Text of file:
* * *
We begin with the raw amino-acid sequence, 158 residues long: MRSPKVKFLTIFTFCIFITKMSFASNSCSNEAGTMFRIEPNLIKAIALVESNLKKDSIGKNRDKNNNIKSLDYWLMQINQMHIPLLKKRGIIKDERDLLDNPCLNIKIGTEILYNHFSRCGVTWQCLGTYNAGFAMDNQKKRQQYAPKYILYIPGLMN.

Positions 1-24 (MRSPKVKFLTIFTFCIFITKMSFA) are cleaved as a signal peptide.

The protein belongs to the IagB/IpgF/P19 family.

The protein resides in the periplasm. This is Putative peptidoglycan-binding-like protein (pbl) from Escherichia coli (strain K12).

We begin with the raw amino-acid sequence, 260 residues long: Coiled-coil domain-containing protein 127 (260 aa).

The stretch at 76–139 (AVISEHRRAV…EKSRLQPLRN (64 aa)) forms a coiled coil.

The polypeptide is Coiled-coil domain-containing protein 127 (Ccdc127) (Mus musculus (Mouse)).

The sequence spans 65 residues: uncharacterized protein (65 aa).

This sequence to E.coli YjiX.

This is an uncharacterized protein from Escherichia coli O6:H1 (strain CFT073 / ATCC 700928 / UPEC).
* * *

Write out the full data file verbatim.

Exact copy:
We begin with the raw amino-acid sequence, 158 residues long: MRSPKVKFLTIFTFCIFITKMSFASNSCSNEAGTMFRIEPNLIKAIALVESNLKKDSIGKNRDKNNNIKSLDYWLMQINQMHIPLLKKRGIIKDERDLLDNPCLNIKIGTEILYNHFSRCGVTWQCLGTYNAGFAMDNQKKRQQYAPKYILYIPGLMN.

Positions 1-24 (MRSPKVKFLTIFTFCIFITKMSFA) are cleaved as a signal peptide.

The protein belongs to the IagB/IpgF/P19 family.

The protein resides in the periplasm. This is Putative peptidoglycan-binding-like protein (pbl) from Escherichia coli (strain K12).

We begin with the raw amino-acid sequence, 260 residues long: Coiled-coil domain-containing protein 127 (260 aa).

The stretch at 76–139 (AVISEHRRAV…EKSRLQPLRN (64 aa)) forms a coiled coil.

The polypeptide is Coiled-coil domain-containing protein 127 (Ccdc127) (Mus musculus (Mouse)).

The sequence spans 65 residues: uncharacterized protein (65 aa).

This sequence to E.coli YjiX.

This is an uncharacterized protein from Escherichia coli O6:H1 (strain CFT073 / ATCC 700928 / UPEC).